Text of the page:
Do we have a standard for beauty in the West?
In China there is a standard for beauty that has persisted over time. Li Bing, our first Chinese teacher in Nanjing, amazed us when she recited the criterion for us:
~Eyebrows like willow leaves
~Eyes like almonds
~Mouth like a cherry.
~Large and expressive eyes,
~Graceful fingers and arms
~A willowy figure
~Tiny feet and a light, elegant gait.
(That last one wipes most Westerners off the “beauty map”! Me for sure. My feet, at size 9 1/2 to 10, can only find shoes in the US. There are no shoes for me here in China.)
But there were also Four Famous Beautiful Women in Chinese history who were not only beautiful, but their lives had important ramifications for the nation, playing a key part in the outcomes of difficult national situations.
The earliest of the “Four Great Beauties” was Xi Shi, whose hometown is Zhuji, where the Wuxie Nature Preserve and Scenic Area is situated. Xi Shi lived during the seventh to sixth century BC, which was the Spring and Autumn period, long before China’s warring kingdoms were united by the Yellow Emperor. She was apparently incredibly beautiful, and they say that when she went to the river to wash her wool for weaving, the fish would swoon and faint to the bottom of the river at the very sight of her beauty.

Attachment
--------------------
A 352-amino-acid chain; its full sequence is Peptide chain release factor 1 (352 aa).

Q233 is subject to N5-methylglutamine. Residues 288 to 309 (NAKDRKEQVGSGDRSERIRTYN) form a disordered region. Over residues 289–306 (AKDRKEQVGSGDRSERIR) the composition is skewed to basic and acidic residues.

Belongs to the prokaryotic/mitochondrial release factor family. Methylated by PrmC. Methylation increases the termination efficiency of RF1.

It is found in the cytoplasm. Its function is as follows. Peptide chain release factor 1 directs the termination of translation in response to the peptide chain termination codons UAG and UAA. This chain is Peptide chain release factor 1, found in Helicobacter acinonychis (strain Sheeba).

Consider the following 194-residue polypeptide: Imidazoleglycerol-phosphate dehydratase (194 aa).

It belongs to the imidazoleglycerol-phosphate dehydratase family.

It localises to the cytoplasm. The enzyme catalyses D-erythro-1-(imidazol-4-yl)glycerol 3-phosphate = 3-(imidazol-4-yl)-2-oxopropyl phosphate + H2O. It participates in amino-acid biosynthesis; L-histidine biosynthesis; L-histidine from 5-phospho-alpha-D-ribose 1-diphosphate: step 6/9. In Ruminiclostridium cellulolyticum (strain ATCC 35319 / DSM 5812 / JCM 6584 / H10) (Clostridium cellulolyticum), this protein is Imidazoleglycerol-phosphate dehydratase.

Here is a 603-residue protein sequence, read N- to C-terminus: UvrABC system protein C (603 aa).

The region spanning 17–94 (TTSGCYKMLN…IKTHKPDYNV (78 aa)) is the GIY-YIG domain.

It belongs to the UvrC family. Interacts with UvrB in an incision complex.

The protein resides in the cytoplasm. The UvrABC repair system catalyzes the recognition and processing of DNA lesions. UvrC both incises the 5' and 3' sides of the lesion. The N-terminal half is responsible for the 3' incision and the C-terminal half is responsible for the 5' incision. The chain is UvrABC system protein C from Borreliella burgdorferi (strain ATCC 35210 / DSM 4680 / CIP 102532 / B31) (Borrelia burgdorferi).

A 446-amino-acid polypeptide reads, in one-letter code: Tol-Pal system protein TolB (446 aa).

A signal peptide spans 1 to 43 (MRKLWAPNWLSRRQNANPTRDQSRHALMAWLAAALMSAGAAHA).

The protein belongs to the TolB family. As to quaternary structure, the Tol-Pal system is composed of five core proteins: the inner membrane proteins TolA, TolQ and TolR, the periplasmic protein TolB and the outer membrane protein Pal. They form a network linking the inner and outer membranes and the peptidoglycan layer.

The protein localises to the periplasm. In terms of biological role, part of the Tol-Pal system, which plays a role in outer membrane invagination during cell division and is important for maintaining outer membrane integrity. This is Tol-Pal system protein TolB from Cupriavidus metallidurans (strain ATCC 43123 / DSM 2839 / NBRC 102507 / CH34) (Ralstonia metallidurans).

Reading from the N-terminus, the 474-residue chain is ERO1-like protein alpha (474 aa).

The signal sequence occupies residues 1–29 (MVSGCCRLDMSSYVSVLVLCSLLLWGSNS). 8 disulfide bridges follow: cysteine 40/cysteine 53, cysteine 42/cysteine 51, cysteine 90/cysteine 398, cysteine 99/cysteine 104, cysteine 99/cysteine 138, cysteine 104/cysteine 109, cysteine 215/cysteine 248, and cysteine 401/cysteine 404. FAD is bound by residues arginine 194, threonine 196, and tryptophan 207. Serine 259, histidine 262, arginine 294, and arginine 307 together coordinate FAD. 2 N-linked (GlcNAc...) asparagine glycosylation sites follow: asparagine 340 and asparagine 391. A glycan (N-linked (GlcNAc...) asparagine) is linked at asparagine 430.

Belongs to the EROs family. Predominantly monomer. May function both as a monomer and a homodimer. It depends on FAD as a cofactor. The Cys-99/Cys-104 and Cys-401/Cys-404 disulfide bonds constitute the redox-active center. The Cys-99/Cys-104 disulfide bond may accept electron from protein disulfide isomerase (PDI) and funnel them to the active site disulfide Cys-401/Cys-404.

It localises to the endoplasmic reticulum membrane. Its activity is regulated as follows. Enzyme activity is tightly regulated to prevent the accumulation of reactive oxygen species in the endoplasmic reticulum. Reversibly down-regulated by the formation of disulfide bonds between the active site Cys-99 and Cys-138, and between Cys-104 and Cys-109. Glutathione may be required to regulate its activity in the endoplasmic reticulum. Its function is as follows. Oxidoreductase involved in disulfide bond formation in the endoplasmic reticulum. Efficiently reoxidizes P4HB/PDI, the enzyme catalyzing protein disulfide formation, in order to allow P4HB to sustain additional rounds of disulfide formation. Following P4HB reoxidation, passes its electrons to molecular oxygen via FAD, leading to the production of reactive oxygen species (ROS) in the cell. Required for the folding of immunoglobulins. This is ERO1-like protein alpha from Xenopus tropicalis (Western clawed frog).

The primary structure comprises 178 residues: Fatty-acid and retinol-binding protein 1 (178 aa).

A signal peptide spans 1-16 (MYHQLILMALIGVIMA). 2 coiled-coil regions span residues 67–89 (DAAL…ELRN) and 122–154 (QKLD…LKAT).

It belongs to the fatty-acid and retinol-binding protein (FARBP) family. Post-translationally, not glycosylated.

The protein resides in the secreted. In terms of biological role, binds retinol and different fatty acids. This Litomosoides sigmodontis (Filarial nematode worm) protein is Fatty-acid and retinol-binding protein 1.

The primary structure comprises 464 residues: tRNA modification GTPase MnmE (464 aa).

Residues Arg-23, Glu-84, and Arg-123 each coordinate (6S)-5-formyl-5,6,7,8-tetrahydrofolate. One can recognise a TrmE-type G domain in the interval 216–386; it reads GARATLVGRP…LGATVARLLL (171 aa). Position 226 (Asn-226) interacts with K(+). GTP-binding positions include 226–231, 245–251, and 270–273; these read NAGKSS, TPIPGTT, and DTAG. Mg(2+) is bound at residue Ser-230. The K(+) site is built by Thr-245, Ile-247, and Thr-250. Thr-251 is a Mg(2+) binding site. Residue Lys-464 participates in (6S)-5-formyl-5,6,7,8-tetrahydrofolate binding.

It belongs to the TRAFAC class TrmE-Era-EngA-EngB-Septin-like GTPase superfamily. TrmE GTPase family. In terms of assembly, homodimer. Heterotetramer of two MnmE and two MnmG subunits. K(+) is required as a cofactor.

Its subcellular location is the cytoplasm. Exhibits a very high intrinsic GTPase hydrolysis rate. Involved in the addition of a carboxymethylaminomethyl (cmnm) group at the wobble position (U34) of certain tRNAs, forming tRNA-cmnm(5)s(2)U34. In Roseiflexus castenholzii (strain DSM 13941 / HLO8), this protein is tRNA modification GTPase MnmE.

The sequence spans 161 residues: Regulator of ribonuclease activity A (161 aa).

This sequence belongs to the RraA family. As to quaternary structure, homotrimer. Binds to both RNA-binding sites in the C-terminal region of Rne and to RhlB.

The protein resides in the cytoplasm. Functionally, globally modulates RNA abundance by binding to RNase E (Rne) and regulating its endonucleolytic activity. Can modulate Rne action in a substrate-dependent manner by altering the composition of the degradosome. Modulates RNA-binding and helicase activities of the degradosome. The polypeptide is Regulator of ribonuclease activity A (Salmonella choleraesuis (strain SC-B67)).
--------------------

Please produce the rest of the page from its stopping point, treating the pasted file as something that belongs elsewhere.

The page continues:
The next one was Wang Zhaojun, who lived just before the Yellow Emperor united China, during the first century BC during the Western Han Dynasty. At that time the Huns “and other barbarian tribes” were making attacks on China. When the King of the Huns requested a bride from the Emperor as part of a peace agreement, none of the concubines was willing to leave their country except Wang Zhaojun, who volunteered to go. They say she cried as she left the country, and the geese in the sky were so taken with her beauty even in sadness that they “forgot to fly” and fell from the sky. Her sacrifice gave the nation 60 years of peace.
Her story is complicated – she had an affair with a famous warrior, and persuaded him to kill his godfather, who was threatening the Emperor. Later, when another warrior wanted her to seduce others, she refused, and chose death rather than be unfaithful to her loved one and the nation. She was thus not only extolled for her beauty, but also for her loyalty and righteousness.
Yang Guifei (719–56, Tang Dynasty), said to have a face that puts all flowers to shame. When the flowers saw her beauty, they would fold up in astonishment. Her story is too complicated to write here – it is there in all its glory on Wikipedia. Basically it is a tale of imperial besottedness with her beauty and cleverness. Position and beauty make a powerful story. The interesting attributes of Yang Guifei are that she had strong underarm odor, and spent a lot of time washing with perfumed soap and powders, and that she was “plump.”
If you ever get the chance to go to the Four Beauties of China Museum in Zhuji, Zhejiang Province, you should go. Not only these four beauties, but other women who hold a position in Chinese history are represented with art and other displays, leaving a very inspiring record of famous women in Chinese history. There are abundant English descriptions, and the architecture of the buildings is very well done.